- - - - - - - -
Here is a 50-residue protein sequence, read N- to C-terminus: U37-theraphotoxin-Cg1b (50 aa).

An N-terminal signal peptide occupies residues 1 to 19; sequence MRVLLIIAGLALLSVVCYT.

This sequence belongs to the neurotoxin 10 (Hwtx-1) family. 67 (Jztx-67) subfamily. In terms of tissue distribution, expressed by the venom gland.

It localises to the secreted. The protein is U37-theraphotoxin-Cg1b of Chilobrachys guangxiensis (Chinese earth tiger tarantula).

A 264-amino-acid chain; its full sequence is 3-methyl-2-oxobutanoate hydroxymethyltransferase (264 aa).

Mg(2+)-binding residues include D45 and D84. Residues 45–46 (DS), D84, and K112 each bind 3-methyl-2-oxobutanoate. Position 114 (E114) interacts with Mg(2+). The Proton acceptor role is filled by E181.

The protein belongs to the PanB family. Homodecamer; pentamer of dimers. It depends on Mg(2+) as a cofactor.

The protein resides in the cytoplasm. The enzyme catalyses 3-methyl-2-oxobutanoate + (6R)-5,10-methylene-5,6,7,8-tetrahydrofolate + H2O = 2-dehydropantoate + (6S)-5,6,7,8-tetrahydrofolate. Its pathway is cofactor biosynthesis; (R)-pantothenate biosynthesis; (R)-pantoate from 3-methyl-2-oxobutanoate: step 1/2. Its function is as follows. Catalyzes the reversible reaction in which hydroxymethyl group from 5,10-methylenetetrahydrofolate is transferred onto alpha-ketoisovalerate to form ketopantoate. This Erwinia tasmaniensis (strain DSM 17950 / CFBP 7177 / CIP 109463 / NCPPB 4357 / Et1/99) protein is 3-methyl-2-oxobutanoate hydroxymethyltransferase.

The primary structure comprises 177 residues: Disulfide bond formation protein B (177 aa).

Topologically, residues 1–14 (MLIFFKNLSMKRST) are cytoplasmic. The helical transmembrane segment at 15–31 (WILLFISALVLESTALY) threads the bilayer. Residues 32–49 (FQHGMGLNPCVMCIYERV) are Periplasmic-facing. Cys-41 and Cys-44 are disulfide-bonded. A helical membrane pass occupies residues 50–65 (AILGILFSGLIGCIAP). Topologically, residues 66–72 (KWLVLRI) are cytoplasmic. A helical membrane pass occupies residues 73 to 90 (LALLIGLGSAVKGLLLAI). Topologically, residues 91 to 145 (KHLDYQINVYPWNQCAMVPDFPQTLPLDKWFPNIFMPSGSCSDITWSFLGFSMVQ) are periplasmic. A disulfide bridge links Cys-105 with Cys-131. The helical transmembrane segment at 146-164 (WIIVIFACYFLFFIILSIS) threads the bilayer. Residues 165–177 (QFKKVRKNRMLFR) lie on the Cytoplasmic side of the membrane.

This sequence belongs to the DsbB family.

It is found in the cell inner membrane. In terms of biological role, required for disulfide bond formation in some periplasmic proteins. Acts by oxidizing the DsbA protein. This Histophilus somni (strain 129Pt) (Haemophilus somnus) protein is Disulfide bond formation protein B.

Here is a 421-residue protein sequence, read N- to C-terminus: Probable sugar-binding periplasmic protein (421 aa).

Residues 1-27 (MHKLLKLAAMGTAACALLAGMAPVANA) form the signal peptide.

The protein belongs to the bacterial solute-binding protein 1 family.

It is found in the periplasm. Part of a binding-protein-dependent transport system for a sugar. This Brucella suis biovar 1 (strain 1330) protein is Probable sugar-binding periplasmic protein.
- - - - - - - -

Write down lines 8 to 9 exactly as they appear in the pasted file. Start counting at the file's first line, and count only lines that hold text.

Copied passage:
The protein resides in the cytoplasm. The enzyme catalyses 3-methyl-2-oxobutanoate + (6R)-5,10-methylene-5,6,7,8-tetrahydrofolate + H2O = 2-dehydropantoate + (6S)-5,6,7,8-tetrahydrofolate. Its pathway is cofactor biosynthesis; (R)-pantothenate biosynthesis; (R)-pantoate from 3-methyl-2-oxobutanoate: step 1/2. Its function is as follows. Catalyzes the reversible reaction in which hydroxymethyl group from 5,10-methylenetetrahydrofolate is transferred onto alpha-ketoisovalerate to form ketopantoate. This Erwinia tasmaniensis (strain DSM 17950 / CFBP 7177 / CIP 109463 / NCPPB 4357 / Et1/99) protein is 3-methyl-2-oxobutanoate hydroxymethyltransferase.

The primary structure comprises 177 residues: Disulfide bond formation protein B (177 aa).